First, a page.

Thommy Ford Reads

A blog by the staff of the Thomas Ford Memorial Library

“City’s Full” by Savages


“City’s Full” is track #3 on the album Silence Yourself, which you can find in our Rock section: 781.66 SAV

Track #32 on Thommy Ford’s Playlist

It’s hard to write about Savages without referring to all the post-punk bands they resemble. It’s so tempting to ramble on about Siouxsie this and Thurston that, but it wouldn’t really be fair to Savages who, after all, sound rather fresh to my ears. So let’s admit those retro sounds are there to begin with, but drop it here on out.

City’s Full” kicks off with a burst of echoing feedback and guitar noise, which guitarist Gemma Thompson manages to conjure out of a humble Fender Duo-Sonic. It’s not just chaos. Throughout the song, and the album as a whole, Thompson seems in complete control of the instrument, letting it teeter on the edge for atmosphere, but then reigning it in for some melodic fills. The noise is so impressive it’s easy to forget how solid the rhythm section is. Bassist Ayse Hassan and drummer Fay Milton keep up a metronome groove that’s stabilizing, giving the song some pop sensibility despite the guitar noise.

For all that, it’s singer and lyricist Jehnny Beth who probably garners the most attention. She’s got a staccato sense of rhythm that breaks her lyrics into often unrecognizable syllables, and is interrupted by howls and whelps. The lyrics themselves are perfect for his kind of treatment:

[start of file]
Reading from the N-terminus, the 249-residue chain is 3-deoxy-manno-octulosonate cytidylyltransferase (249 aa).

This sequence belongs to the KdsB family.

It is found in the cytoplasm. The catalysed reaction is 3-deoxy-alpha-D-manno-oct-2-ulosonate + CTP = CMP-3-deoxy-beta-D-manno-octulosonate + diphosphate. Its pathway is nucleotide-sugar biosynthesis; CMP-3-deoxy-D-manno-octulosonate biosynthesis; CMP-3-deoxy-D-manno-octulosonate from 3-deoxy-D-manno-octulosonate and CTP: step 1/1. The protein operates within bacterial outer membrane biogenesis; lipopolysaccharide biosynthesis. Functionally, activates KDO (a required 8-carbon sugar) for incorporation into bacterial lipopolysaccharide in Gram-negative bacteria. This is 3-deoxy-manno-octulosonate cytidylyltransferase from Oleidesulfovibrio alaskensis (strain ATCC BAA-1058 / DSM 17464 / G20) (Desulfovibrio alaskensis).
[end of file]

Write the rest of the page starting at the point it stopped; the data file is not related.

So many skinny pretty girls around
Honestly, I just want to go down
Try to pretend there’s nothing wild
Why do you treat yourself so bad

City’s full of
City’s full of
City’s full of
Sissy pretty love

They’re oblique, never giving too much away, and always a bit ticked off. Urban dread? Social anxiety? Dating scene disgust? Whatever you want. There’s room for all of those in the lyrics.

So come into the library and check out Silence Yourself. You’ll find each song consistently as impressive as “City’s Full.”

Review by Matthew

Leave a Reply

Fill in your details below or click an icon to log in: Logo

You are commenting using your account. Log Out /  Change )

Google+ photo

You are commenting using your Google+ account. Log Out /  Change )

Twitter picture

You are commenting using your Twitter account. Log Out /  Change )

Facebook photo

You are commenting using your Facebook account. Log Out /  Change )


Connecting to %s


This entry was posted on August 11, 2013 by in Alternative/Indie, Music Review, Rock, Thommy Ford's Playlist.
%d bloggers like this: